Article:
I’m sure you know more about the Great Fire of London in 1666 than I do. It’s as much folk lore as it is fact, so I thought I’d have a look at the fire from street level.
This fellow (below) the Golden Boy of Pye Corner, is a quirky sign of how the fire was viewed in its day. Because the fire started in Pudding Lane, and ended at Pye Corner, some blamed it on gluttony and the fire was therefore seen as a message from God himself that Londoners should mend their ways and not be so greedy. This chubby little statue in Giltspur St, leading to Smithfield Garden, is a reminder of that message.
King Charles II himself is credited with rallying the population and organising the defence of London against the flames; because he was one of the few men in London with enough influence to affect a result, and he was the one who acted.
It is possible that the fire more or less killed off the Plague. Probably this was caused by the flames destroying the infrastructure that the fleas which spread the Plague lived in – straw, debris, rats and the food the rats lived on.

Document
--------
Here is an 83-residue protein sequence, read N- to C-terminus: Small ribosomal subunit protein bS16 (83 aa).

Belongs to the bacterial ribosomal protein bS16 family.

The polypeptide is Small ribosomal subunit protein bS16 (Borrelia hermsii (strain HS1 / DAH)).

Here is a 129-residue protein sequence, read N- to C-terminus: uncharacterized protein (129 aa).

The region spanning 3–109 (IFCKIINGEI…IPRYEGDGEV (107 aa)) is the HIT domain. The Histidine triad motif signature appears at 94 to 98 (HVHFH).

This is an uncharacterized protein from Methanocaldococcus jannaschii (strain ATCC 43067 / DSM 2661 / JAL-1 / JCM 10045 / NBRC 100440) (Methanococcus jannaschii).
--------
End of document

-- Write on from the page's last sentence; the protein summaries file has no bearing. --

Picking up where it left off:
This picture is in St Brides Fleet St. It clearly shows how St Pauls dominated London in the early 17th Century. St Pauls was completely destroyed as the lead from its roof ran molten in the streets. You can also see the distinctive spire of St Mary le Bow as it was before the fire.
The Samuel Pepys Exhibition building, below, in Fleet St, opposite Chancery Lane, marks the westernmost extent of the fire. Everything to the left was destroyed; this lovely building remains. They say no-one was killed, because the flames moved quite slowly, but it’s likely that peasants, serfs and villeins didn’t count. If you stand in the middle of the road in front of this building (not for long!) you can see St Pauls on Ludgate Hill to the east. It’s not very far from there to here, so you can see that 17th Century London was not a very big place, but you can also see from the cramped buildings, tiny lanes and narrow footpaths that it was a very compact city, dominated by foot traffic. Immediately after the fire, thatched houses were prohibited. The Globe Theatre in Bankside, built in the 1990s, was the first new thatched building in London since 1666.